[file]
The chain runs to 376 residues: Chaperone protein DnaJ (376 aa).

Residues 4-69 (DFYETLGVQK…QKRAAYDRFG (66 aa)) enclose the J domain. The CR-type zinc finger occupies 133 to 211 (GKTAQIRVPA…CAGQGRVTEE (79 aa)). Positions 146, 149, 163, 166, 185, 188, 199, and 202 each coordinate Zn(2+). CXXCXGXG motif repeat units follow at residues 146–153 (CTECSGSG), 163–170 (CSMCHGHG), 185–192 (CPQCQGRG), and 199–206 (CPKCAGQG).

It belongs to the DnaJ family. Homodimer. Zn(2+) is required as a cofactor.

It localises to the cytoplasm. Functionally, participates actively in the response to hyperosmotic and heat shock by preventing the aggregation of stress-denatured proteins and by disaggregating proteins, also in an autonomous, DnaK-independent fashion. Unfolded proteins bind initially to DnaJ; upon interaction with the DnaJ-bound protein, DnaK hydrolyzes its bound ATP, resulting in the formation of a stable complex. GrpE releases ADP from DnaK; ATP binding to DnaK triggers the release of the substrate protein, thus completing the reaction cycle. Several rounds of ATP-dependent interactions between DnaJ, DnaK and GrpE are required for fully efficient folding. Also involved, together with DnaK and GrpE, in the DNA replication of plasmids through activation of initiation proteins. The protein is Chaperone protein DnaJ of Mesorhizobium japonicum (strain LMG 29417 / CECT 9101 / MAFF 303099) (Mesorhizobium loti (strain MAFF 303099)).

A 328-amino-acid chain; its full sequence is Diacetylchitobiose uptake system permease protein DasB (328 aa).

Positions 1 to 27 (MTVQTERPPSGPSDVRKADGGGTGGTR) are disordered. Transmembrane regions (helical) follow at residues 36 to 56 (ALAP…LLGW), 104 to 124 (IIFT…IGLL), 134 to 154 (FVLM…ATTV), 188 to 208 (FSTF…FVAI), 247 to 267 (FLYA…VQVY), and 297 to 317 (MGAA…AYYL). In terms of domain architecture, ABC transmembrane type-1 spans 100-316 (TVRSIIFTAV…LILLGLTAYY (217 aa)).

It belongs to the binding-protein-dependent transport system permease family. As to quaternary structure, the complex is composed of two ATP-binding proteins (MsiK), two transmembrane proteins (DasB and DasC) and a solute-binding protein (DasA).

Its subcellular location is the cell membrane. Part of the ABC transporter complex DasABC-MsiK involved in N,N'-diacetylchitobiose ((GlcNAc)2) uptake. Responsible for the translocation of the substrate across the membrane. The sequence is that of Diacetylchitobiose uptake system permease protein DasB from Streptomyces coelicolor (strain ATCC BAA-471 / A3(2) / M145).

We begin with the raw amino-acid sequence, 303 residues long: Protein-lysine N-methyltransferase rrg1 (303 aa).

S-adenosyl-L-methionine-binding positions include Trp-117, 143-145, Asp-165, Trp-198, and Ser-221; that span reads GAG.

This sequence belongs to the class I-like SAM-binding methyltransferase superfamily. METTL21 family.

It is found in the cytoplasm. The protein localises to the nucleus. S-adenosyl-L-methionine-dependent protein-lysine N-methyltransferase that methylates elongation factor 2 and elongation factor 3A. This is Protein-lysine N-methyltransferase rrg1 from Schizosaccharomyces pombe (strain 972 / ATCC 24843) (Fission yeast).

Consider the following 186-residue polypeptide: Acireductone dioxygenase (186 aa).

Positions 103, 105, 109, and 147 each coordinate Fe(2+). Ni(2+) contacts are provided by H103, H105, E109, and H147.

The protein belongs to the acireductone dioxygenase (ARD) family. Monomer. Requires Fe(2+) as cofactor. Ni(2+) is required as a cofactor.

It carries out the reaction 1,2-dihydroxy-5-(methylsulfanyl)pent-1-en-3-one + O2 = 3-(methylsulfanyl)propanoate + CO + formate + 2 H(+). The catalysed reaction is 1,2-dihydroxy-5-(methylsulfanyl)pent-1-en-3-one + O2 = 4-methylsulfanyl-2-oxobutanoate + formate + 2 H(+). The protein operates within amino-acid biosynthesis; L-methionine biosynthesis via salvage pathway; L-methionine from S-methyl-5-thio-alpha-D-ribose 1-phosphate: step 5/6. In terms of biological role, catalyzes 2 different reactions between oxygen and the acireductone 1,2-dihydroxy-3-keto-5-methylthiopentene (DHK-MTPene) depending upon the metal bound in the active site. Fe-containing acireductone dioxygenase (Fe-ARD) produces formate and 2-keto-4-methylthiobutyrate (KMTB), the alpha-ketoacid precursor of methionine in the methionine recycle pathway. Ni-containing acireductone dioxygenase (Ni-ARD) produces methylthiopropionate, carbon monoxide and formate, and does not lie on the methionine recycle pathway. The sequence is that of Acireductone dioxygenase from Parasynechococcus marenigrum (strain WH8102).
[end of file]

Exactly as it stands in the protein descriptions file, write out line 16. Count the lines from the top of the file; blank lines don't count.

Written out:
It carries out the reaction 1,2-dihydroxy-5-(methylsulfanyl)pent-1-en-3-one + O2 = 3-(methylsulfanyl)propanoate + CO + formate + 2 H(+). The catalysed reaction is 1,2-dihydroxy-5-(methylsulfanyl)pent-1-en-3-one + O2 = 4-methylsulfanyl-2-oxobutanoate + formate + 2 H(+). The protein operates within amino-acid biosynthesis; L-methionine biosynthesis via salvage pathway; L-methionine from S-methyl-5-thio-alpha-D-ribose 1-phosphate: step 5/6. In terms of biological role, catalyzes 2 different reactions between oxygen and the acireductone 1,2-dihydroxy-3-keto-5-methylthiopentene (DHK-MTPene) depending upon the metal bound in the active site. Fe-containing acireductone dioxygenase (Fe-ARD) produces formate and 2-keto-4-methylthiobutyrate (KMTB), the alpha-ketoacid precursor of methionine in the methionine recycle pathway. Ni-containing acireductone dioxygenase (Ni-ARD) produces methylthiopropionate, carbon monoxide and formate, and does not lie on the methionine recycle pathway. The sequence is that of Acireductone dioxygenase from Parasynechococcus marenigrum (strain WH8102).